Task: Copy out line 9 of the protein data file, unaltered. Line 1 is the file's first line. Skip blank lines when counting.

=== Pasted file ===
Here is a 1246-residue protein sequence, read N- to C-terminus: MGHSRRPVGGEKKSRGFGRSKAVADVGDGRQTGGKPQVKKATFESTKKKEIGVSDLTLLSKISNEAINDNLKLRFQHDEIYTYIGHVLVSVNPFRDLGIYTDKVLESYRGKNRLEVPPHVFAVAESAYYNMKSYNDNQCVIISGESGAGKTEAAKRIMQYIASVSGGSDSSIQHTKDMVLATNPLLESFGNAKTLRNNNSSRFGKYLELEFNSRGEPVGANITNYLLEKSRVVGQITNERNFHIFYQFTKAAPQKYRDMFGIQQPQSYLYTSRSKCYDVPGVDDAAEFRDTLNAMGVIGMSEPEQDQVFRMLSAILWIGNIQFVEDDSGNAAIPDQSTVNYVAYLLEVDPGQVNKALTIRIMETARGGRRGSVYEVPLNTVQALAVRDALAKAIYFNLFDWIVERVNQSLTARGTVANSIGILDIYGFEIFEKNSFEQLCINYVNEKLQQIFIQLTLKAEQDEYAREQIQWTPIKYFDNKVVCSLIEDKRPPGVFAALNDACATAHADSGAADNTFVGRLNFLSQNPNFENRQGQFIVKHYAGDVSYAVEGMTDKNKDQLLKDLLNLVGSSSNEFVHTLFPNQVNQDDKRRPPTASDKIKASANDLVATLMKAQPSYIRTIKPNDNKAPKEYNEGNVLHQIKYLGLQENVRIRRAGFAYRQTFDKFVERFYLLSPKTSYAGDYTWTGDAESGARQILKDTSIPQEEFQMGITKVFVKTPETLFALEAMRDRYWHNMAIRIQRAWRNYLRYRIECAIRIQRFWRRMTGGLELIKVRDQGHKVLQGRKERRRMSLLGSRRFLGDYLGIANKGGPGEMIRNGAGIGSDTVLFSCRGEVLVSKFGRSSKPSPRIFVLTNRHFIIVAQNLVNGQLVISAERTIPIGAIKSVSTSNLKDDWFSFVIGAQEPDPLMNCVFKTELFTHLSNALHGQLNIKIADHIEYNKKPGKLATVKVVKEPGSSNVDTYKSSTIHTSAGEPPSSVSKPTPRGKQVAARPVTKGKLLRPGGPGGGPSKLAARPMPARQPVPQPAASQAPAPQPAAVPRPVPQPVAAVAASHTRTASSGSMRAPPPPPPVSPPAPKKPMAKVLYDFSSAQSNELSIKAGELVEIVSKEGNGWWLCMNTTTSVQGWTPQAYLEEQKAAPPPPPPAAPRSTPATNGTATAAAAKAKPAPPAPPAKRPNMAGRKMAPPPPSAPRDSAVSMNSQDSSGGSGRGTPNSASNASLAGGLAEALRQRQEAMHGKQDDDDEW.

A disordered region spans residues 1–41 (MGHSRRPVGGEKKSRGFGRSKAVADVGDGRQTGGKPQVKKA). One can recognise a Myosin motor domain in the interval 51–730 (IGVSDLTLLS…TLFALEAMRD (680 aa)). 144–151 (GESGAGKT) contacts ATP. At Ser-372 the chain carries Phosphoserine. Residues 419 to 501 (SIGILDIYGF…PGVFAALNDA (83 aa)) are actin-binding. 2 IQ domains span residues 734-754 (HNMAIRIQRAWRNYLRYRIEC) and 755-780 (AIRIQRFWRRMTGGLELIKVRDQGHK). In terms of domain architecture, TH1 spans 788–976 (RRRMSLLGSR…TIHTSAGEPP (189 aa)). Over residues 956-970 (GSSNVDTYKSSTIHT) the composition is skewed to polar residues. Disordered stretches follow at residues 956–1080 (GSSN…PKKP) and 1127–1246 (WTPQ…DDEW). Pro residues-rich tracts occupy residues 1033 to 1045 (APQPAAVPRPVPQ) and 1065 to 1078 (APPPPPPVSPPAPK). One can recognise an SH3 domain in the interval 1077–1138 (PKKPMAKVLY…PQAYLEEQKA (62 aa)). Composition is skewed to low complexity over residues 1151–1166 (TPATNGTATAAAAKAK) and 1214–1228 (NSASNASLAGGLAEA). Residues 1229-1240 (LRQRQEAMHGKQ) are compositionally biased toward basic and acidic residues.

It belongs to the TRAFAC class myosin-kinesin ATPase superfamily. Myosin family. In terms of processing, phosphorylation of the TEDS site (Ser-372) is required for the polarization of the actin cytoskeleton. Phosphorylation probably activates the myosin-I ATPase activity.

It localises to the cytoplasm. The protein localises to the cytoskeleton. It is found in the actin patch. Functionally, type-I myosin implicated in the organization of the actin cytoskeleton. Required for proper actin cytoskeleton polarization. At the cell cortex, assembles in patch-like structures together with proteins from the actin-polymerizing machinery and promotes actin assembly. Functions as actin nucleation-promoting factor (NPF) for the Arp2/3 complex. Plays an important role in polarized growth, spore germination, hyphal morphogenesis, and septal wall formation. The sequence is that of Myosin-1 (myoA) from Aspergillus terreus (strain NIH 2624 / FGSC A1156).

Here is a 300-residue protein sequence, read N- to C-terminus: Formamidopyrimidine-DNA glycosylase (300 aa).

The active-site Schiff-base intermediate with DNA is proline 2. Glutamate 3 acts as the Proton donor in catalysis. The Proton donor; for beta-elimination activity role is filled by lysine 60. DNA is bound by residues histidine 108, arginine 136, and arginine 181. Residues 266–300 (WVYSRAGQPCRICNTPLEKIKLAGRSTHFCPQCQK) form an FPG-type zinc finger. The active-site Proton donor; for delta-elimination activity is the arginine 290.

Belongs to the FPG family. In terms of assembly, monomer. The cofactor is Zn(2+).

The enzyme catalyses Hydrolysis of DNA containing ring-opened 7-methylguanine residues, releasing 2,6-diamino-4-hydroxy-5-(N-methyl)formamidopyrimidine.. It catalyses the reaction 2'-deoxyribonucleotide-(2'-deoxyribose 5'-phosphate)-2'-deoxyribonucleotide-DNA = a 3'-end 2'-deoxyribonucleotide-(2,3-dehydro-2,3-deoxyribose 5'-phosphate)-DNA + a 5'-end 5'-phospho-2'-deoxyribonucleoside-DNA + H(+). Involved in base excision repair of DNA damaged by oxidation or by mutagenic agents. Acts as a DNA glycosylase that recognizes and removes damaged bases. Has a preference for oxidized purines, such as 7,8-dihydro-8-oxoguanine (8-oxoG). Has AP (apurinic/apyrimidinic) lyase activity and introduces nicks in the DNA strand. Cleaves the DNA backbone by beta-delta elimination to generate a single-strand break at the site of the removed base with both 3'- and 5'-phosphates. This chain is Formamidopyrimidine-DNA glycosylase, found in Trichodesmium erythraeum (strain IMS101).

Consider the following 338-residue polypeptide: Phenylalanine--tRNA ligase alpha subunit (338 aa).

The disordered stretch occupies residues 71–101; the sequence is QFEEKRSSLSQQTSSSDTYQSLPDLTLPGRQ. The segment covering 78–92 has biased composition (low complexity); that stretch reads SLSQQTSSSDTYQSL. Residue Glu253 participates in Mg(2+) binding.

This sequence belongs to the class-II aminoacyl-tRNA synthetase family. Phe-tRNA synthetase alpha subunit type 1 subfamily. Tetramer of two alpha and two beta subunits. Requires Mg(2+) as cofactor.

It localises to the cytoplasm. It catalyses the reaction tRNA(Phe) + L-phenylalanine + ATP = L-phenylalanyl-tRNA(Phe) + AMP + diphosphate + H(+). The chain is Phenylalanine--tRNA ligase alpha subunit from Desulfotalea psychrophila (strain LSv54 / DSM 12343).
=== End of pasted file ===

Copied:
Consider the following 338-residue polypeptide: Phenylalanine--tRNA ligase alpha subunit (338 aa).